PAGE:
She Said Her Professor Sexually Harassed Her. His Wife Won Damages.

When she finally broke off the relationship, she made an official complaint to the university and sued the professor for sexual harassment. Her argument: that he had exploited his position as her supervisor when she was 23 to groom her for sex, assault her and then fundamentally hold her under his sway for years.

But in a twist, she also found herself sued by the professor’s wife, accused of adultery and causing mental distress under Japan’s civil code, which views extramarital relationships as an infringement of the marriage contract.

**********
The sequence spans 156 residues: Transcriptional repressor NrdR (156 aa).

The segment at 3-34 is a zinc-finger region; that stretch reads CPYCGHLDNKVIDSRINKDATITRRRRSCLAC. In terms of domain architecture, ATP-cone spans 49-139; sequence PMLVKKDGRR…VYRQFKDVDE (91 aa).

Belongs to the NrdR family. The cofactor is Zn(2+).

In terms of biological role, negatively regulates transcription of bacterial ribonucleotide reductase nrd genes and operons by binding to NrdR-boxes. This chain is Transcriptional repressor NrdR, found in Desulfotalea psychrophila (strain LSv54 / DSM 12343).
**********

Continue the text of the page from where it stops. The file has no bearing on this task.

In the end, the wife won nearly $20,000. The professor was fired last year for, the university said, conducting an “inappropriate relationship.” But the young woman lost her case when the court ruled that the professor had never forced her to do anything against her will.

The story of Meiko Sano, now 38; her professor, Michio Hayashi, 63; and his wife, Machiko, 74, highlights the tangled state of sexual power dynamics in Japan, where women rarely bring — much less win — cases for sexual harassment, and where the #MeToo movement has yet to take hold as it has in the West.

Ms. Sano knew her sexual harassment suit against Mr. Hayashi was a long shot. But she went through with it, she said in several interviews, to show how she had experienced “psychological abuse like grooming and gaslighting that Japanese are really not sure about.”

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